“(a) Plan With Timetable Required- Not later than January 1, 2011, or 90 days after the date of enactment of this Act, whichever is earlier, the President shall submit to Congress a plan for the safe, orderly, and expeditious redeployment of United States Armed Forces from Afghanistan, including military and security-related contractors, together with a timetable for the completion of that redeployment and information regarding variables that could alter that timetable.
“(b) Status Updates- Not later than 90 days after the date of the submittal of the plan required by subsection (a), and every 90 days thereafter, the President shall submit to the Congress a report setting forth the current status of the plan for redeploying United States Armed Forces from Afghanistan.”

Weak and wobbly, sure, but how does this actually make the bill worse? Here’s how:

(1) It makes this a bill to support instead of oppose, meaning that the House of Representatives then votes unanimously or nearly unanimously to fund the escalation of war, or at least the Democrats do.

(2) The timetable language will never make it past the Senate or a presidential veto or a signing statement. So, in the end, the president will get stronger support for the funding, without the timetable language. (In contrast, voting the funding bill down can be done in the House alone, without requiring anything of the Senate or the President.)

(3) If the timetable language becomes law, the President could comply with it by, for example, producing a plan to move the war to Pakistan or Iran in three years, requesting funding for a larger escalation to facilitate that plan, and then revising the plan in two and a half years to place the war in both Afghanistan and another country.

(4) Entrenching the power to begin and escalate and continue wars unconstitutionally in the White House makes it less likely that the public will be able to compel its representatives to end any future wars. One could argue that this was a price worth paying to end this war only if there was some reasonable assurance that this bit of royal courtierism would persuade the President to end this war. Or one could avoid the damage by removing the pointless deferrence and drafting the amendment to specify a withdrawal date established by Congress, leaving the president free to withdraw earlier if he saw fit.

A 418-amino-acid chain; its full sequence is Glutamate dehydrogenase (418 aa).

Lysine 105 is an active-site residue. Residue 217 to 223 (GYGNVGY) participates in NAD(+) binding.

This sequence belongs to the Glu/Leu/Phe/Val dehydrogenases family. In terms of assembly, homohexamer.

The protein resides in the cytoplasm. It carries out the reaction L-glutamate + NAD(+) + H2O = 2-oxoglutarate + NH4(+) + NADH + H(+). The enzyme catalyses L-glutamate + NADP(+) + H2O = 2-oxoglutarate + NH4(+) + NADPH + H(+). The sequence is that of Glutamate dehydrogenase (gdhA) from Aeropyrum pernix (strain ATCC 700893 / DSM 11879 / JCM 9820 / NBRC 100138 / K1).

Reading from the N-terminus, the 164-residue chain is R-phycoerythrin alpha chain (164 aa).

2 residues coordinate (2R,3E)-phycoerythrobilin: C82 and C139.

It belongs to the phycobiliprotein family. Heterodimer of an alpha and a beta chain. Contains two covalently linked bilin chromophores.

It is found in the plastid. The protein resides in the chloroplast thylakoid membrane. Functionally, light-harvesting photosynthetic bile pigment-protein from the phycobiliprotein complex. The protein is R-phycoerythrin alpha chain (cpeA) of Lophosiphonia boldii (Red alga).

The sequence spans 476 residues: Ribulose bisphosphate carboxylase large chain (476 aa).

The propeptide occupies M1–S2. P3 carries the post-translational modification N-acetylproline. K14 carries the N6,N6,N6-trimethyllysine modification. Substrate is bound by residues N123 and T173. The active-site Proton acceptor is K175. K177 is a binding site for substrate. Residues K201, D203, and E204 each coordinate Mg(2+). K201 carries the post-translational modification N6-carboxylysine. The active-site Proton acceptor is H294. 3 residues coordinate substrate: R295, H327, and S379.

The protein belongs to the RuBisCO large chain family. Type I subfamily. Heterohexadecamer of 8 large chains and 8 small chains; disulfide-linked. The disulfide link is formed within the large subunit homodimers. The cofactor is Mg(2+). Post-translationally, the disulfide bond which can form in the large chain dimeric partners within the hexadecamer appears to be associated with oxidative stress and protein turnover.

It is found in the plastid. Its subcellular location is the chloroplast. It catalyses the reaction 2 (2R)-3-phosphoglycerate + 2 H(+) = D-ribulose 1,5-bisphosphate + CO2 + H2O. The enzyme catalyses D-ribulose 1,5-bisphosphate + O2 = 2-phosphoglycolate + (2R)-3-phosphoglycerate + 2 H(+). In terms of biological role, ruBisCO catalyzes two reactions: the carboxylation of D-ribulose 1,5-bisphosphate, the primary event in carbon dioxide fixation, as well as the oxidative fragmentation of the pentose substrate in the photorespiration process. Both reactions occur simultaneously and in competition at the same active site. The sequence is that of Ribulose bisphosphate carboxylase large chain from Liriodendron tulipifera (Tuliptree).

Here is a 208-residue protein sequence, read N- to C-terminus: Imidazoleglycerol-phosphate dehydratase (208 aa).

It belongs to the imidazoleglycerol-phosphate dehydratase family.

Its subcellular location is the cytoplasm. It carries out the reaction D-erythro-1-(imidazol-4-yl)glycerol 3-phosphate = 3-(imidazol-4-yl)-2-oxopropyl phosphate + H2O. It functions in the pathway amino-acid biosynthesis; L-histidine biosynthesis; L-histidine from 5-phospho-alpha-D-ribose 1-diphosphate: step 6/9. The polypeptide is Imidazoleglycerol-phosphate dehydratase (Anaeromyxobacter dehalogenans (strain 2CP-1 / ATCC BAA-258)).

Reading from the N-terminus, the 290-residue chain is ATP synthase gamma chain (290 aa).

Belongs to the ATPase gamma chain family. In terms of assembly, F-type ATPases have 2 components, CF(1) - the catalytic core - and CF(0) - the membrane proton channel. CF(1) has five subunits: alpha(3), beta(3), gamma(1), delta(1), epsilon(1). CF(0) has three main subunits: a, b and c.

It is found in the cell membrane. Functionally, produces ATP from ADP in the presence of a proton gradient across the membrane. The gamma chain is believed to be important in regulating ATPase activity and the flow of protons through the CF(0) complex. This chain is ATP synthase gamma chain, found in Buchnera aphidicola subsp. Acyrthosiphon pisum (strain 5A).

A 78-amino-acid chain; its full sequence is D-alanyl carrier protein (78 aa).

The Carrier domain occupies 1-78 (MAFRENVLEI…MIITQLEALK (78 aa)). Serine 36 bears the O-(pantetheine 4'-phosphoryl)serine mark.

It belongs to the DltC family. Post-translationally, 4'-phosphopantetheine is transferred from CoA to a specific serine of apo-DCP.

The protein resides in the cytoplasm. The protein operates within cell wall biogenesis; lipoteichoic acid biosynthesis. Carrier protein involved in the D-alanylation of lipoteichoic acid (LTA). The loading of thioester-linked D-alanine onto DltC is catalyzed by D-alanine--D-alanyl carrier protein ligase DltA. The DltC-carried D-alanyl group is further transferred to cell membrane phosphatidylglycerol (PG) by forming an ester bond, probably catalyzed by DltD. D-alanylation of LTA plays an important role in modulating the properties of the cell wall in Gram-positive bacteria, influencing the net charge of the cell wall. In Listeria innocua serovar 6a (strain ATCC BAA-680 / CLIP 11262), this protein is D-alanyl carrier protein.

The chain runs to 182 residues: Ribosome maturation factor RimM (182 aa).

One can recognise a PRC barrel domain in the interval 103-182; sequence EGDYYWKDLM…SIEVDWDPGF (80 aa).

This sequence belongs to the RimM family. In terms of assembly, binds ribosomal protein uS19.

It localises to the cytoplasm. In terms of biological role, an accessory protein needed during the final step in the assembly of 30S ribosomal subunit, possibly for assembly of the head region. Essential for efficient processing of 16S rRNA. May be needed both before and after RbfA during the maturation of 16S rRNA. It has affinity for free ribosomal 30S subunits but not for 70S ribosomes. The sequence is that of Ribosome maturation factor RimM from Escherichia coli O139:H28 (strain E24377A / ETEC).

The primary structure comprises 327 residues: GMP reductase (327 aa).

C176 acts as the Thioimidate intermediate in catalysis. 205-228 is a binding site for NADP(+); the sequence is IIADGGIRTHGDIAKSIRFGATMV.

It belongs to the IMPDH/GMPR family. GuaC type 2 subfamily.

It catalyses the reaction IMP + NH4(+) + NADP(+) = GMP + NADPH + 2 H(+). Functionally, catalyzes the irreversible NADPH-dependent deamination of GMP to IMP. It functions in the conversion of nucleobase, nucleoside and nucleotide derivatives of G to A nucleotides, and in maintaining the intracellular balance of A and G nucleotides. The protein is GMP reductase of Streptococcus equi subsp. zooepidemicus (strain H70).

(5) McGovern’s bill, as written or improved upon, could be brought to a vote on its own the hour or day or week after the vote on the escalation funding, and could garner at least as much attention that way, more so if the escalation funding vote had seen a lot of No votes. This would allow a clean vote against the funding, followed by a clean vote on the flexible waiverable timetable. Because everyone knows this, the timetable ends up looking like cover for Yes votes on the funding, resulting in nobody taking either very seriously.

(6) Through its fear of even taking a straight vote on the funding, much less voting it down, and its fear of ending a war it “opposes” even by setting a date years hence, Congress communicates its commitment to funding the occupation of Iraq when that occupation overruns the deadline that was unconstitutionally established through rhetoric and inaction, as well as the occupation of Afghanistan when that occupation overruns any deadline the President may ultimately choose to set. An “anti-war” amendment thus makes more war more likely.